As people assume more responsibility for payments, they are shopping for less expensive insurance options. To accommodate this new consumer mentality, insurance companies are offering a wider variety of plans than ever before. These dynamics place even more stress on the already overburdened front office function of most providers.

With patients moving from plan to plan, verifying eligibility has become crucial for hospitals and physician practices. The complexity of plan options makes the process even more challenging for front office staff. Determining coverage, benefits, co-pays and deductibles for each patient can be an overwhelming task.

Despite widespread use of electronic business transactions, many providers are still handling eligibility verifications manually. A recent report from CAQH Explorations reveals that health plans fielded more than 72 million phone calls on eligibility in 2015. The same report says the cost of a manual verification process is $8.39 per transaction, more than 17 times greater than the $0.49 cost of an electronic verification. In all, CAQH estimates the healthcare industry can save over $5 billion by using an electronic eligibility verification process.[1]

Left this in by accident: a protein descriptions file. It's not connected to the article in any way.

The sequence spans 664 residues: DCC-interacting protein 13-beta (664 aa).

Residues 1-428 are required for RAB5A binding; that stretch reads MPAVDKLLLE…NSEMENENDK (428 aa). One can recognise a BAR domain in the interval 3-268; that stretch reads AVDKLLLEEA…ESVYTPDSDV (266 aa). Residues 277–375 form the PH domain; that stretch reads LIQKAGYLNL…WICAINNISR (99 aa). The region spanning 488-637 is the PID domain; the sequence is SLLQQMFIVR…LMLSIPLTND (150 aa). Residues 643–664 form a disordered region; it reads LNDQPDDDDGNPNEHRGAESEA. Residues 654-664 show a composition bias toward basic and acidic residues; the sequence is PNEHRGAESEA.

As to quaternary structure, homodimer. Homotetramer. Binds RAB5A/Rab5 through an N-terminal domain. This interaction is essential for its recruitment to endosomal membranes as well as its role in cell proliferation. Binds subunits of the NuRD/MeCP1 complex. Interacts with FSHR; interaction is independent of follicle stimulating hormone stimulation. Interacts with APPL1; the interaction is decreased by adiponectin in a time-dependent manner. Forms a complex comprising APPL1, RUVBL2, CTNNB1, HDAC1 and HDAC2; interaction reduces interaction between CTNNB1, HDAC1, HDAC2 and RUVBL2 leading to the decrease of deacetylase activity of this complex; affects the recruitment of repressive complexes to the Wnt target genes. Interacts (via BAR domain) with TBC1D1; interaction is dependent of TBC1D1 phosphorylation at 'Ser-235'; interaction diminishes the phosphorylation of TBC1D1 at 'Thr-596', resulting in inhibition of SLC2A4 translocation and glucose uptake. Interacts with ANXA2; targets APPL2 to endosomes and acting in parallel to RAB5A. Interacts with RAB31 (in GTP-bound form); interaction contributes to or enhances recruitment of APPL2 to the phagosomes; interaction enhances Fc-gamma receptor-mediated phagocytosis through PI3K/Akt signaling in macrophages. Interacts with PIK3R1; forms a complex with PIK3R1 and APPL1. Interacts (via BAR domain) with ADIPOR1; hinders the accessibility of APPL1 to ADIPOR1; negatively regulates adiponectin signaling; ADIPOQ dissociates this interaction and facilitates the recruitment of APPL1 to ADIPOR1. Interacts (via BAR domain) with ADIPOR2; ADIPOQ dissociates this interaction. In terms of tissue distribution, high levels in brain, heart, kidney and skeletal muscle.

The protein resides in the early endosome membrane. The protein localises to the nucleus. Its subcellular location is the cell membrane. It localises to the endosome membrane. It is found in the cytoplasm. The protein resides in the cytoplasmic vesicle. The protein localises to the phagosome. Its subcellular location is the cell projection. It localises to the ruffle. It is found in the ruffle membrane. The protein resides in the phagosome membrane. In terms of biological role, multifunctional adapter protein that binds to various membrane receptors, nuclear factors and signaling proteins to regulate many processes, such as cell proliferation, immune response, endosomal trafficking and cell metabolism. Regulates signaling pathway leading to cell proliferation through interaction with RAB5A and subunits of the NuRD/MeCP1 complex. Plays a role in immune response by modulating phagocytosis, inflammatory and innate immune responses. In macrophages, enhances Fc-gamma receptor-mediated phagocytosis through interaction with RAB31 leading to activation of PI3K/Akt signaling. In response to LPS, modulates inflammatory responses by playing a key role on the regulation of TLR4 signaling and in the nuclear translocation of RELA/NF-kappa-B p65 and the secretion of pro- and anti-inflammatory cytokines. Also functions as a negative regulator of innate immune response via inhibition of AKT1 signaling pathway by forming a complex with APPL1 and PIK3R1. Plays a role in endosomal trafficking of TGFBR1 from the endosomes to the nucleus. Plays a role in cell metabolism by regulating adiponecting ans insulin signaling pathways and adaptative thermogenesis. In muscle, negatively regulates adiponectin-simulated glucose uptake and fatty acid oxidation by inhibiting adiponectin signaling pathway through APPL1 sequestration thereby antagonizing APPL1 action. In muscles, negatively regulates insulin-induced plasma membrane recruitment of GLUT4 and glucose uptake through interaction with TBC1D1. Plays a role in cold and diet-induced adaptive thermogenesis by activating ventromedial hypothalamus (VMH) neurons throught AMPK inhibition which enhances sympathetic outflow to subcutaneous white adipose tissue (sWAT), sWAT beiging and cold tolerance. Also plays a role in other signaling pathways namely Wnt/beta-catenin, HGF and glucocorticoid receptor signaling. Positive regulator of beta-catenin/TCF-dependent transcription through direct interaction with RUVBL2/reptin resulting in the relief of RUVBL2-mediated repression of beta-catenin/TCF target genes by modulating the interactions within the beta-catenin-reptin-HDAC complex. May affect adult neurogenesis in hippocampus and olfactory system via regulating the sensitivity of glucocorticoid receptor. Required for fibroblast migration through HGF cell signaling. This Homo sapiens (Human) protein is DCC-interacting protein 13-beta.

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Topics: clinical optimization, epic, Real Time Eligibility

How Analytics Can Benefit 4 Key Members of the Compliance Team

Posted on February 1, 2017 at 9:00 AM, Robert Freedman

As healthcare organizations have reached near universal adoption of EHR and practice management systems, the amount of available billing and claims data has grown exponentially. This data has the potential to offer insight to issues that can adversely affect the organization both from a regulatory and financial standpoint. Compliance and revenue cycle leaders are both coming to realize the benefits of collecting and analyzing this valuable information.

However, as compliance teams move from static auditing schedules to proactive risk-based programs to help identify and manage risks, it has become clear that it’s not just managers and supervisors who can benefit from data analytics. A robust analytics program can provide valuable insight that can help every member of the compliance team perform his or her job better.

In particular, use of analytics can significantly improve communication between the compliance team and other departments in the organization. There can often be friction between an auditor and those being audited, but focusing on data and providing a bigger picture view for both parties helps foster better working relationships and more effective issue resolution.